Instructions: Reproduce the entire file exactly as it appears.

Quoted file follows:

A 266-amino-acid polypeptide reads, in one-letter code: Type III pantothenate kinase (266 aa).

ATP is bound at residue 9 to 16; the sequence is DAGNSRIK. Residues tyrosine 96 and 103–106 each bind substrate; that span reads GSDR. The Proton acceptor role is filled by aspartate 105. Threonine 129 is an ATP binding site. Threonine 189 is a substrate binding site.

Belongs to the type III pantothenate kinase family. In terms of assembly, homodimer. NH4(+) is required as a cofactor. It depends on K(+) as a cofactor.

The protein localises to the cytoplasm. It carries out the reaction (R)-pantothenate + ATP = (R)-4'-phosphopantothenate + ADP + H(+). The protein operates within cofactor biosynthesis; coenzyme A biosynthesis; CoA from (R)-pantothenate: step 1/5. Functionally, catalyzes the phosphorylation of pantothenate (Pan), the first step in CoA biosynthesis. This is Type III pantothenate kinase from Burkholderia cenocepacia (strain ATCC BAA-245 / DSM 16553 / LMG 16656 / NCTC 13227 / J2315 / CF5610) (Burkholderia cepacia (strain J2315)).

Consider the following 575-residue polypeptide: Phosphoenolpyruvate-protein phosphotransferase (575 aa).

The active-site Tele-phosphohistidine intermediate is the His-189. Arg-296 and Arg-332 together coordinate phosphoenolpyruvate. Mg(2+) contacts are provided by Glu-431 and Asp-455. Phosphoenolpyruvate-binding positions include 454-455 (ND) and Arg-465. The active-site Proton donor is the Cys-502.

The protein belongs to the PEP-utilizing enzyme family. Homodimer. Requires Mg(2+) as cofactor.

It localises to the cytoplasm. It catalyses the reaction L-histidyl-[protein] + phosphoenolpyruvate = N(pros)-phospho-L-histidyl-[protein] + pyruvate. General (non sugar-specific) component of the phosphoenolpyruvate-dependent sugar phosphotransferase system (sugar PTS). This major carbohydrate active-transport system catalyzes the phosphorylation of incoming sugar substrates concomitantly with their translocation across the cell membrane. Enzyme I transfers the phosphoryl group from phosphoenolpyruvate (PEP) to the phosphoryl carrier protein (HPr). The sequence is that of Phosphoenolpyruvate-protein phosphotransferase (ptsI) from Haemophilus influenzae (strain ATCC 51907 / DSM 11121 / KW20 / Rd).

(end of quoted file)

A 266-amino-acid polypeptide reads, in one-letter code: Type III pantothenate kinase (266 aa).

ATP is bound at residue 9 to 16; the sequence is DAGNSRIK. Residues tyrosine 96 and 103–106 each bind substrate; that span reads GSDR. The Proton acceptor role is filled by aspartate 105. Threonine 129 is an ATP binding site. Threonine 189 is a substrate binding site.

Belongs to the type III pantothenate kinase family. In terms of assembly, homodimer. NH4(+) is required as a cofactor. It depends on K(+) as a cofactor.

The protein localises to the cytoplasm. It carries out the reaction (R)-pantothenate + ATP = (R)-4'-phosphopantothenate + ADP + H(+). The protein operates within cofactor biosynthesis; coenzyme A biosynthesis; CoA from (R)-pantothenate: step 1/5. Functionally, catalyzes the phosphorylation of pantothenate (Pan), the first step in CoA biosynthesis. This is Type III pantothenate kinase from Burkholderia cenocepacia (strain ATCC BAA-245 / DSM 16553 / LMG 16656 / NCTC 13227 / J2315 / CF5610) (Burkholderia cepacia (strain J2315)).

Consider the following 575-residue polypeptide: Phosphoenolpyruvate-protein phosphotransferase (575 aa).

The active-site Tele-phosphohistidine intermediate is the His-189. Arg-296 and Arg-332 together coordinate phosphoenolpyruvate. Mg(2+) contacts are provided by Glu-431 and Asp-455. Phosphoenolpyruvate-binding positions include 454-455 (ND) and Arg-465. The active-site Proton donor is the Cys-502.

The protein belongs to the PEP-utilizing enzyme family. Homodimer. Requires Mg(2+) as cofactor.

It localises to the cytoplasm. It catalyses the reaction L-histidyl-[protein] + phosphoenolpyruvate = N(pros)-phospho-L-histidyl-[protein] + pyruvate. General (non sugar-specific) component of the phosphoenolpyruvate-dependent sugar phosphotransferase system (sugar PTS). This major carbohydrate active-transport system catalyzes the phosphorylation of incoming sugar substrates concomitantly with their translocation across the cell membrane. Enzyme I transfers the phosphoryl group from phosphoenolpyruvate (PEP) to the phosphoryl carrier protein (HPr). The sequence is that of Phosphoenolpyruvate-protein phosphotransferase (ptsI) from Haemophilus influenzae (strain ATCC 51907 / DSM 11121 / KW20 / Rd).